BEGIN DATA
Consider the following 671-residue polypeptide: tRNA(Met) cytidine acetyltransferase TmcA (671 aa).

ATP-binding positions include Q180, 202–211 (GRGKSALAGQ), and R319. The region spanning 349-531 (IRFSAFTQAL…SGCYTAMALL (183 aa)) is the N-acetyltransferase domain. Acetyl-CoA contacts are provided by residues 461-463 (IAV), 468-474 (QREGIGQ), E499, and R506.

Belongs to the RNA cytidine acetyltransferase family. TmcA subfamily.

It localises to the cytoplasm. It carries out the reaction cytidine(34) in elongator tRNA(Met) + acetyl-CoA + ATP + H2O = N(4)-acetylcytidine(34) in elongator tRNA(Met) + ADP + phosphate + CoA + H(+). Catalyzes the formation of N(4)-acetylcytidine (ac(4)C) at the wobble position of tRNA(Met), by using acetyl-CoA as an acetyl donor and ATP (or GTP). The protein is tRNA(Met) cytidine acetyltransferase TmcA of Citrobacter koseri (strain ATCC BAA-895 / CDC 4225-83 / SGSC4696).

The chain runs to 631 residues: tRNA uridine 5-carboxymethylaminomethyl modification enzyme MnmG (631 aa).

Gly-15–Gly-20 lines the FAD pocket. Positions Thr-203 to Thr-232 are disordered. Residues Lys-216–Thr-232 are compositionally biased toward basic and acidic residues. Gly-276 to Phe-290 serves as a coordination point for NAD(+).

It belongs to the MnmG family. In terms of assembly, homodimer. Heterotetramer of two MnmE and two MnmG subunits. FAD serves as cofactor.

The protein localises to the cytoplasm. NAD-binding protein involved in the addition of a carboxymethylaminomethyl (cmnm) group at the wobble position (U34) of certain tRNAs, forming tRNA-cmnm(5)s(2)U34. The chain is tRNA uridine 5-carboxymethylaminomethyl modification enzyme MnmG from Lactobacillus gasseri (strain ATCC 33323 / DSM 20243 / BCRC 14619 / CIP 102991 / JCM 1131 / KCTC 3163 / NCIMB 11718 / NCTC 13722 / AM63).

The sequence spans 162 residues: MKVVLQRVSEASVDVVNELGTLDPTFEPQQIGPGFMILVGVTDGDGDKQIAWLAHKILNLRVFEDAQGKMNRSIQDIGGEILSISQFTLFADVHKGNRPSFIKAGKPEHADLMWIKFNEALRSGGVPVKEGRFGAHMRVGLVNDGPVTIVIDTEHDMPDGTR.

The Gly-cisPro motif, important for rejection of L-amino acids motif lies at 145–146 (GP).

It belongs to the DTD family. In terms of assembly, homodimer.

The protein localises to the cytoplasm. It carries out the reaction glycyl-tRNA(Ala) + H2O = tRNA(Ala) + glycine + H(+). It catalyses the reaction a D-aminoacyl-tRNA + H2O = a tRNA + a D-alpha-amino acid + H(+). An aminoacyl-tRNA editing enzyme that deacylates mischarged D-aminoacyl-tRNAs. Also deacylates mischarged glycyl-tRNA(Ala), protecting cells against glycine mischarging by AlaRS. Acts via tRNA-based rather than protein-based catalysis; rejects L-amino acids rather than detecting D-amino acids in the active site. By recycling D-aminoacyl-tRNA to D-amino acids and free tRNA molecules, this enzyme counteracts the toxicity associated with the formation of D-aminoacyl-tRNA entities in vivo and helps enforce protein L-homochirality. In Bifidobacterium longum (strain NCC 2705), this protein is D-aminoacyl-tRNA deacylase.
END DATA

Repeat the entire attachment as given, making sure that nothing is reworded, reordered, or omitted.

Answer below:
Consider the following 671-residue polypeptide: tRNA(Met) cytidine acetyltransferase TmcA (671 aa).

ATP-binding positions include Q180, 202–211 (GRGKSALAGQ), and R319. The region spanning 349-531 (IRFSAFTQAL…SGCYTAMALL (183 aa)) is the N-acetyltransferase domain. Acetyl-CoA contacts are provided by residues 461-463 (IAV), 468-474 (QREGIGQ), E499, and R506.

Belongs to the RNA cytidine acetyltransferase family. TmcA subfamily.

It localises to the cytoplasm. It carries out the reaction cytidine(34) in elongator tRNA(Met) + acetyl-CoA + ATP + H2O = N(4)-acetylcytidine(34) in elongator tRNA(Met) + ADP + phosphate + CoA + H(+). Catalyzes the formation of N(4)-acetylcytidine (ac(4)C) at the wobble position of tRNA(Met), by using acetyl-CoA as an acetyl donor and ATP (or GTP). The protein is tRNA(Met) cytidine acetyltransferase TmcA of Citrobacter koseri (strain ATCC BAA-895 / CDC 4225-83 / SGSC4696).

The chain runs to 631 residues: tRNA uridine 5-carboxymethylaminomethyl modification enzyme MnmG (631 aa).

Gly-15–Gly-20 lines the FAD pocket. Positions Thr-203 to Thr-232 are disordered. Residues Lys-216–Thr-232 are compositionally biased toward basic and acidic residues. Gly-276 to Phe-290 serves as a coordination point for NAD(+).

It belongs to the MnmG family. In terms of assembly, homodimer. Heterotetramer of two MnmE and two MnmG subunits. FAD serves as cofactor.

The protein localises to the cytoplasm. NAD-binding protein involved in the addition of a carboxymethylaminomethyl (cmnm) group at the wobble position (U34) of certain tRNAs, forming tRNA-cmnm(5)s(2)U34. The chain is tRNA uridine 5-carboxymethylaminomethyl modification enzyme MnmG from Lactobacillus gasseri (strain ATCC 33323 / DSM 20243 / BCRC 14619 / CIP 102991 / JCM 1131 / KCTC 3163 / NCIMB 11718 / NCTC 13722 / AM63).

The sequence spans 162 residues: MKVVLQRVSEASVDVVNELGTLDPTFEPQQIGPGFMILVGVTDGDGDKQIAWLAHKILNLRVFEDAQGKMNRSIQDIGGEILSISQFTLFADVHKGNRPSFIKAGKPEHADLMWIKFNEALRSGGVPVKEGRFGAHMRVGLVNDGPVTIVIDTEHDMPDGTR.

The Gly-cisPro motif, important for rejection of L-amino acids motif lies at 145–146 (GP).

It belongs to the DTD family. In terms of assembly, homodimer.

The protein localises to the cytoplasm. It carries out the reaction glycyl-tRNA(Ala) + H2O = tRNA(Ala) + glycine + H(+). It catalyses the reaction a D-aminoacyl-tRNA + H2O = a tRNA + a D-alpha-amino acid + H(+). An aminoacyl-tRNA editing enzyme that deacylates mischarged D-aminoacyl-tRNAs. Also deacylates mischarged glycyl-tRNA(Ala), protecting cells against glycine mischarging by AlaRS. Acts via tRNA-based rather than protein-based catalysis; rejects L-amino acids rather than detecting D-amino acids in the active site. By recycling D-aminoacyl-tRNA to D-amino acids and free tRNA molecules, this enzyme counteracts the toxicity associated with the formation of D-aminoacyl-tRNA entities in vivo and helps enforce protein L-homochirality. In Bifidobacterium longum (strain NCC 2705), this protein is D-aminoacyl-tRNA deacylase.